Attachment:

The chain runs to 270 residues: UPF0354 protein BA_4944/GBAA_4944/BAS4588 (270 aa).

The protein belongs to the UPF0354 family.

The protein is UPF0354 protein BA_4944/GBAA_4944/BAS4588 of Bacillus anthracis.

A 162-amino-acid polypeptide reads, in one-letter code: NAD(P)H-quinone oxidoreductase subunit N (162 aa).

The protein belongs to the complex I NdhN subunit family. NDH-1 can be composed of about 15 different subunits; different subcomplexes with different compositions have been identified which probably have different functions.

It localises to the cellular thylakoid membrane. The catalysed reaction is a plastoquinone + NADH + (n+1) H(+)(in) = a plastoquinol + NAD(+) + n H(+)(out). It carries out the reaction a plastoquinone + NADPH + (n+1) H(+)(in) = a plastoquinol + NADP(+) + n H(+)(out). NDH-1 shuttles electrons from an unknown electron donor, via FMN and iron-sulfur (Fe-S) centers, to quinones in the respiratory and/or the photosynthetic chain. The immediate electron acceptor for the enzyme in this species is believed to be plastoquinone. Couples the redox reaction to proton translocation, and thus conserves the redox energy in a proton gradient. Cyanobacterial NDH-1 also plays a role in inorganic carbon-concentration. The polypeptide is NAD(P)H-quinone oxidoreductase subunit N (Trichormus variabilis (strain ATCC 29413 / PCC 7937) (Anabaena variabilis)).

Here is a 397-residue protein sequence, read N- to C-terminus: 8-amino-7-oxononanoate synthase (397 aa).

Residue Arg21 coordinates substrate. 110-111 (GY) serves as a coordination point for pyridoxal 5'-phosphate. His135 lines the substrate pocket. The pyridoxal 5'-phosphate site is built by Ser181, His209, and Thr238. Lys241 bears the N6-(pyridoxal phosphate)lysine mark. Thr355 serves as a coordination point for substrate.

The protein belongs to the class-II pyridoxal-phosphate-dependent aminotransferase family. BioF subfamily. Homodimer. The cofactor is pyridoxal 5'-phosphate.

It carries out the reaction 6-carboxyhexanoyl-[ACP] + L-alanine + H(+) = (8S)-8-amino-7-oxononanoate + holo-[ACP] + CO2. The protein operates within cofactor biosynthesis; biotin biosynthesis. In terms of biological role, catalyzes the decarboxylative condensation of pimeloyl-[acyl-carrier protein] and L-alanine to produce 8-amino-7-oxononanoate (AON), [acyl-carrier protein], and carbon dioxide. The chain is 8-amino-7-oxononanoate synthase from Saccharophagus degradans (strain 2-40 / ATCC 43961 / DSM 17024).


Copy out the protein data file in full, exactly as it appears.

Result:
The chain runs to 270 residues: UPF0354 protein BA_4944/GBAA_4944/BAS4588 (270 aa).

The protein belongs to the UPF0354 family.

The protein is UPF0354 protein BA_4944/GBAA_4944/BAS4588 of Bacillus anthracis.

A 162-amino-acid polypeptide reads, in one-letter code: NAD(P)H-quinone oxidoreductase subunit N (162 aa).

The protein belongs to the complex I NdhN subunit family. NDH-1 can be composed of about 15 different subunits; different subcomplexes with different compositions have been identified which probably have different functions.

It localises to the cellular thylakoid membrane. The catalysed reaction is a plastoquinone + NADH + (n+1) H(+)(in) = a plastoquinol + NAD(+) + n H(+)(out). It carries out the reaction a plastoquinone + NADPH + (n+1) H(+)(in) = a plastoquinol + NADP(+) + n H(+)(out). NDH-1 shuttles electrons from an unknown electron donor, via FMN and iron-sulfur (Fe-S) centers, to quinones in the respiratory and/or the photosynthetic chain. The immediate electron acceptor for the enzyme in this species is believed to be plastoquinone. Couples the redox reaction to proton translocation, and thus conserves the redox energy in a proton gradient. Cyanobacterial NDH-1 also plays a role in inorganic carbon-concentration. The polypeptide is NAD(P)H-quinone oxidoreductase subunit N (Trichormus variabilis (strain ATCC 29413 / PCC 7937) (Anabaena variabilis)).

Here is a 397-residue protein sequence, read N- to C-terminus: 8-amino-7-oxononanoate synthase (397 aa).

Residue Arg21 coordinates substrate. 110-111 (GY) serves as a coordination point for pyridoxal 5'-phosphate. His135 lines the substrate pocket. The pyridoxal 5'-phosphate site is built by Ser181, His209, and Thr238. Lys241 bears the N6-(pyridoxal phosphate)lysine mark. Thr355 serves as a coordination point for substrate.

The protein belongs to the class-II pyridoxal-phosphate-dependent aminotransferase family. BioF subfamily. Homodimer. The cofactor is pyridoxal 5'-phosphate.

It carries out the reaction 6-carboxyhexanoyl-[ACP] + L-alanine + H(+) = (8S)-8-amino-7-oxononanoate + holo-[ACP] + CO2. The protein operates within cofactor biosynthesis; biotin biosynthesis. In terms of biological role, catalyzes the decarboxylative condensation of pimeloyl-[acyl-carrier protein] and L-alanine to produce 8-amino-7-oxononanoate (AON), [acyl-carrier protein], and carbon dioxide. The chain is 8-amino-7-oxononanoate synthase from Saccharophagus degradans (strain 2-40 / ATCC 43961 / DSM 17024).